Ms Clark informed the Members that whilst the vision of the DPSA from the previous year remained, the DPSA had gone through a review process to look at Outcome 12, endorsed by Cabinet in January 2010, which related to improving government performance by implementing measurable performance and accountability delivery. The DPSA must therefore ensure that there was an efficient, effective and development-oriented public service. The vision now included that focus.

DPSA’s mandate entrusted it with the responsibility of leading the modernisation of the public service by assisting government departments to implement their management policies, systems, structures and governance arrangements within a generally applicable framework of norms and standards, in order to improve service delivery to the citizen.  DPSA had to transform and modernise the public service, oversee changes to the structure of the public service and establish norms and standards for Human Resource and Development, conditions of service, labour relations, Information Technology and service delivery as a whole. The Department also had to formulate the National Anti-Corruption Strategy and exercise oversight over the State Information Technology Agency (SITA).

Since 1994, the Public Service had undergone a rationalisation phase of existing departments, followed by a second phase of modernisation and implementation of policy. In the current phase, the DPSA was accelerating implementation, functionality and improving utility of services throughout the public service.

Ms Clark informed members that she would compare the achievements last year with the highlights of the current year. She noted that the Department was given the task of overseeing the macro organisation of the State. After the elections in May 2009 the Department had to review the structure of government, and had to ensure that the 16 departments that were either affected by creation of new departments, or a split in existing departments, or transfers of function, were managed through legislative promulgations, both for the departments and ministries. It then had to establish those departments and their organisational structures, including getting them into buildings, in conjunction with the Department of Public Works (DPW). It also had to work with National Treasury (NT) to get budgets and Estimates of National Expenditure for the current financial year. DPSA further had to deal with personnel, labour, higher education, and environmental issues. Quite a number of changes of mandate were quite difficult. Overall, however, this major project had been successfully concluded.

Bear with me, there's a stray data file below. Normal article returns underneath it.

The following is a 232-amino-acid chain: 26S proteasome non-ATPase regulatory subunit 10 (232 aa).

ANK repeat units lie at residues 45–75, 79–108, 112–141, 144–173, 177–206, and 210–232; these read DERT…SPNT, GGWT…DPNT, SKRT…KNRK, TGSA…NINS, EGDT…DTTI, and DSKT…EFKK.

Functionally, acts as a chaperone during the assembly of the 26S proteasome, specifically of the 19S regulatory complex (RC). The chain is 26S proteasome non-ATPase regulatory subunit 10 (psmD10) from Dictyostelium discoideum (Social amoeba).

Ms Clark noted that her presentation on the different programmes set out what the Department aimed to do and what it had achieved.

DPSA had come up with an Integrated Health Risk Assessment and Management System (OHASIS) collaboratively with Columbia University in Canada. This system was piloted at the Department of Health in the Free State and it was currently under evaluation. Once this had been done, it would be applicable to all public service environments from a health and a safety perspective. She noted that in relation to human resources practitioners, the DPSA was due to present a policy shared with the Committee in 2009, but it had worked with the Public Administration Leadership and Management Academy (PALAMA) to design a curriculum, based on all the strategic frameworks for the Human Resource Management and Development area, but the costing was still under way. The policy would be taken to Cabinet for approval once costed.

Ms Clark said that in the last year the DPSA had outlined to the Committee the roll out of the strategic framework for persons with disability, the jobACCESS strategy. DPSA had designed learning material in the past year with PALAMA, and were reviewing the reasonable accommodation handbook that had been launched in 2007. A number of issues were superceded by international United Nations instruments signed in 2009, which had necessitated the review.

Ms Clark said that DPSA had also indicated that it would be implementing the competency assessment. It had concluded the extensive validation study, which was run with 300 senior managers within the public service. The revised competency assessment had been disaggregated for all the senior manager levels, and a new instrument was proposed after the pilot, which, once validated and concluded as being reliable and fair, would be submitted for approval.